Adam Keller, who spent 50 years working alongside Uri Avnery, remembers the man who hoped for a warm embrace between an Israeli and a Palestinian president.
By Adam Keller
How to sum up in a few words 50 years of political partnership, which was also an intimate friendship, with the person who, I believe, had the most influence on me?
The starting point: summer of 1969. A 14-year-old from Tel Aviv, during the summer between elementary school and high school, I notice an ad in HaOlam HaZeh newspaper asking for volunteers at the election headquarters of the “HaOlam Hazeh – Koah Hadash” (“New Power”) party. I went. In a small basement office on Glickson Street, I found three teenagers folding propaganda flyers into envelopes. To this day, the smell of fresh print takes me back to this very moment. Two hours later, we heard a commotion outside. Member of Knesset Uri Avnery, the man whose articles brought us to this office in the first place, walked in. He was returning from an election campaign in Rishon LeZion. He exchanged a few words with the volunteers, thanked us for our help, and went into a meeting room with his aides.
At that point, it was not Uri Avnery’s opinions on the Palestinian issue that motivated me to volunteer for the campaign. My own opinions on the matter were not fully formed yet. Only two years prior, in June of 1967, I had shared with many others in celebrating the fact that Israel expanded into “new territories.” I would not have even imagined that I would eventually dedicate most of my life to trying to get Israel out of those territories. I was attracted to Uri Avnery’s party primarily because it was a young, fresh political party that challenged the old, rotten establishment parties, and because it was opposed to religious coercion, and advocated for separation of religion and state, public transportation on Shabbat, and civil marriage.
A few weeks after I began volunteering, I left a note on Uri’s desk with a few questions: can we really make peace with the Arabs? Should we give back all the territories Israel occupied, or only some? And what will happen with the settlers? (The settler population at the time was a tiny fraction of what it is today.) A week later, I received a letter in the mail – three pages of detailed answers to each one of my 10 questions. I still have that letter. I have no doubt that Uri wrote it himself – his writing style seeps out of every word. He took the time and energy, in the middle of running a political campaign, to provide thorough answers to the questions of a 14-year-old teenager. I think it turned out to be a profitable investment.
The end point: Friday, August 3, 2018. A years-long political partner of Uri Avnery, at 63 years old, I receive his weekly column, as I do every Friday. In this article, he wrote about the Jewish Nation-State Law and Israel’s national identity, and whether it was Jewish or Israeli (he, of course, strongly advocated for an Israeli identity). As I had done many times before, I wrote him an email commenting on the substance of the article, raising some fundamental objections. He suggested we discuss them further next time we meet. I asked for his opinion on the protest against the Nation-State Law, scheduled for the following day by the Druze community. He said he was convinced that the demonstration would not focus on the Druze’s exclusive standing in Israeli society, or the unique bundle of rights they get for serving in the military, but that it will tackle the fundamental principle of equality for all citizens.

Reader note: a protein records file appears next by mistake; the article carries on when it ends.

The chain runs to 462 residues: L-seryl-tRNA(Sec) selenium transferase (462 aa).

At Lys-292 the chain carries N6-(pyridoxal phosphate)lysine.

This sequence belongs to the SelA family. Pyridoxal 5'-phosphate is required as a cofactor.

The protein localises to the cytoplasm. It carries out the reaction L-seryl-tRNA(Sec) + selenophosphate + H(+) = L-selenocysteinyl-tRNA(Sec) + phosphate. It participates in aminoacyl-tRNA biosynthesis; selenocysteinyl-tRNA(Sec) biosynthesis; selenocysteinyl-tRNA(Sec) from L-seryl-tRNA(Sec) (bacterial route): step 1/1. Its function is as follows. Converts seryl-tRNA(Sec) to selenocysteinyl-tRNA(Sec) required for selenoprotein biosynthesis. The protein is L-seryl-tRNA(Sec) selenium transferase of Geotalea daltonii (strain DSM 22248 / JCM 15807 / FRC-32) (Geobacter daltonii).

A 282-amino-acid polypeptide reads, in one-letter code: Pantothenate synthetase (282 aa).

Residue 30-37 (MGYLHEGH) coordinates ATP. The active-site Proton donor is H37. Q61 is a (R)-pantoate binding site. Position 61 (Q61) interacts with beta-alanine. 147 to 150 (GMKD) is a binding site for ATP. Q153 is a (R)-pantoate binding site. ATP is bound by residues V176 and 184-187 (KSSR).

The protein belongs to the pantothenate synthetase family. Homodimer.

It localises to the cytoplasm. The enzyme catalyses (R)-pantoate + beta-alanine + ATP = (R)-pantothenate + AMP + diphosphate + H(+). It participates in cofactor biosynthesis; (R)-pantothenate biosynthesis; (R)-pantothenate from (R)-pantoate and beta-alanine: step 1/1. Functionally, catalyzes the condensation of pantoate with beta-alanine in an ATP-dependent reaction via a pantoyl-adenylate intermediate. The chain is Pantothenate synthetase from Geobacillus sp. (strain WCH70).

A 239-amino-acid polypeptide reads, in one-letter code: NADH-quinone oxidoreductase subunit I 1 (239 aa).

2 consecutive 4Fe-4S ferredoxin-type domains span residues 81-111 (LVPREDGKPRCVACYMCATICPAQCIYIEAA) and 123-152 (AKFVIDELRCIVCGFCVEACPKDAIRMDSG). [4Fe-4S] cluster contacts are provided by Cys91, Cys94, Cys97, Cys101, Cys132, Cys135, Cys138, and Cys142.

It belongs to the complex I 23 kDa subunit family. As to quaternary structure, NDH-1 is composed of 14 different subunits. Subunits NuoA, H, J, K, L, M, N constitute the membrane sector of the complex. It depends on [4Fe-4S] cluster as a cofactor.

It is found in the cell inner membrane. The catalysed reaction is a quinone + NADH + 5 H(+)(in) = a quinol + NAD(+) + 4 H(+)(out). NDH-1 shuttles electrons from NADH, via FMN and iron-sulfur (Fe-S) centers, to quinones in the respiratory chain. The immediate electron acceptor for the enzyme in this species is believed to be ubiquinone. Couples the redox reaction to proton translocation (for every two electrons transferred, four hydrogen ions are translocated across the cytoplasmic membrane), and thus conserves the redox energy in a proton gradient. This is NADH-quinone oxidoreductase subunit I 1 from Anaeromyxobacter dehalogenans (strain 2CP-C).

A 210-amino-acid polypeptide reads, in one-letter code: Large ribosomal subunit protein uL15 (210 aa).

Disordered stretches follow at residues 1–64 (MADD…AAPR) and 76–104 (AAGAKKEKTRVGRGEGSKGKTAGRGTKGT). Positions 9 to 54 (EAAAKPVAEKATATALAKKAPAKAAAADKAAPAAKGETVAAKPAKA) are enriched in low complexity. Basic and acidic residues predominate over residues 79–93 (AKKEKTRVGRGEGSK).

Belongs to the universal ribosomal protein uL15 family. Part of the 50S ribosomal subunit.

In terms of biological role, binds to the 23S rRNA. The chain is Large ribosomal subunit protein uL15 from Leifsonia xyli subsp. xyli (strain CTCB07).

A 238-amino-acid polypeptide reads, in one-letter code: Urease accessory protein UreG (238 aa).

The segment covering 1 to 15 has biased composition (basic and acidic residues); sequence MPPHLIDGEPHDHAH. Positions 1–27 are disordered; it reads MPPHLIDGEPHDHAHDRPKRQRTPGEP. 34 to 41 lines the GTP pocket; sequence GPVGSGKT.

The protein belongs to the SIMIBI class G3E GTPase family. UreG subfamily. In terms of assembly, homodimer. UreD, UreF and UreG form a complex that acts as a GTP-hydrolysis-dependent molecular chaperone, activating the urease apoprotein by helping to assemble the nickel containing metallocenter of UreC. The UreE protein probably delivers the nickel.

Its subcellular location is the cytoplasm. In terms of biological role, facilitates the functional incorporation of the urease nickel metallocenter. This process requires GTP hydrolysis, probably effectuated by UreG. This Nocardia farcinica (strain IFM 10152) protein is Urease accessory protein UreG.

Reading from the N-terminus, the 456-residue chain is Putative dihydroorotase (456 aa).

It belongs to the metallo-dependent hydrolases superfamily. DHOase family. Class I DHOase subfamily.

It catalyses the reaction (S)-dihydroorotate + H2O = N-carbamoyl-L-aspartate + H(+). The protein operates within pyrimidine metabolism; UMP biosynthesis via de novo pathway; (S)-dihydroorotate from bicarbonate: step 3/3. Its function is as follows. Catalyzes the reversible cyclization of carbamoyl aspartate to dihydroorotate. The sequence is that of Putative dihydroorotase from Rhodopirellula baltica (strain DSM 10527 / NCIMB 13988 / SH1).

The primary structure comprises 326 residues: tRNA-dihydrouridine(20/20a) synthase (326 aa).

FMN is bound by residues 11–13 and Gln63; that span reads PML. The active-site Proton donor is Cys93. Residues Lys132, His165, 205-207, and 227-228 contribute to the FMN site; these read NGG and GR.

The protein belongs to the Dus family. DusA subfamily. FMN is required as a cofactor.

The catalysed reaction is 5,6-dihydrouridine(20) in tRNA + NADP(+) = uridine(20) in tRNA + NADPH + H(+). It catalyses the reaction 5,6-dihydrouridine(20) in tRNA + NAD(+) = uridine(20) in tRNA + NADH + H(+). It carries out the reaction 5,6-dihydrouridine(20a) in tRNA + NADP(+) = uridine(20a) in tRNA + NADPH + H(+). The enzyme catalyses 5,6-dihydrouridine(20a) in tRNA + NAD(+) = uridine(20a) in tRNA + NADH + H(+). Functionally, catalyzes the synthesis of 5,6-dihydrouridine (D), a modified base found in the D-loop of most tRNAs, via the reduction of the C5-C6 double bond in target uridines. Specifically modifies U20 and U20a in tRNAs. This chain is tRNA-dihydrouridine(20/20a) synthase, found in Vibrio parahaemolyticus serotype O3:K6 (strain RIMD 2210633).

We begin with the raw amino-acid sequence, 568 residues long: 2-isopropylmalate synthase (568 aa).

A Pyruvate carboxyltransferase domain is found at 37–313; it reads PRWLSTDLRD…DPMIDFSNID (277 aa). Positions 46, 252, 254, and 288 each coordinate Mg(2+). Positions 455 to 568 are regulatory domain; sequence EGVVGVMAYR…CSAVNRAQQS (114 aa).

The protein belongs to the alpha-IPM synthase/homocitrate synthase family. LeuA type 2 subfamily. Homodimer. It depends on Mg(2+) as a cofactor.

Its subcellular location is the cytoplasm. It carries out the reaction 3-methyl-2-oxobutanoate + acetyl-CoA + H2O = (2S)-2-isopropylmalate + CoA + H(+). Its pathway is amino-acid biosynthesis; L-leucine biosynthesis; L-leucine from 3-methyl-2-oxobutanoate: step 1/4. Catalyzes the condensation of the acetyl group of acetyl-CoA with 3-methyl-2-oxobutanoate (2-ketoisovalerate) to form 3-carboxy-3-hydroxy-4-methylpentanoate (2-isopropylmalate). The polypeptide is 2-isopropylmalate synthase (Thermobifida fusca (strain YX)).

The last which I will ever hear from him was a one-line message on my computer screen: “I am going to the Druze protest tomorrow.” I assume that he did read what I had written him, and that he woke up the next day with the intention of participating in the protest. In the evening, when I was standing amidst the large crowd that amassed in Rabin Square, I assumed he was standing somewhere around. I rang his phone twice but there was no reply, chalking it up to bad reception (which is common during mass rallies when very many people use their mobile phones all at once). In retrospect I know that by then he had already been admitted to an emergency room at Ichilov Hospital, never to regain his consciousness. It was the activists who planned to give him a ride to the demonstration who had found him lying on the floor of his apartment.
What filled the 50 years between the start and end points? The HaOlam Hazeh – Koah Hadash party, which merged into Peace and Equality for Israel, a political party known as Shelli in Hebrew; the Council for Israeli-Palestinian Peace, which managed meetings with the Palestinian Liberation Organization and became a faction of Shelli; the Progressive List for Peace, which we joined after Shelli disintegrated; and then Gush Shalom. So many meetings, marches, protests and conversations. So many memories.
Standing side by side, holding posters at a protest to prevent the closure of Raymonda Tawil’s news agency in East Jerusalem. The photo that Avnery’s wife, Rachel, took of that demonstration is still up on the wall of the room I am writing these very words in. A conversation with Avnery the day that HaOlam Hazeh, which he edited for 40 years, officially shut down. “I know this is a difficult day for you,” I said. He answered: “The paper was a tool, serving a purpose. We shall find other tools.”
It is early 1983. Uri Avnery, Matti Peled and Yaakov Arnon, known us the “Three Muskateers,” come back from a meeting with Yasser Arafat in Tunisia. As soon as he lands at the airport, he hands me photos of the meeting, and I bounce from one newsroom to another across Tel Aviv to distribute them in person. I then take a shared taxi to Jerusalem where Ziad Abu Zayyad, editor of the Palestinian Al-Fajr (“The Dawn”) newspaper, waited for me.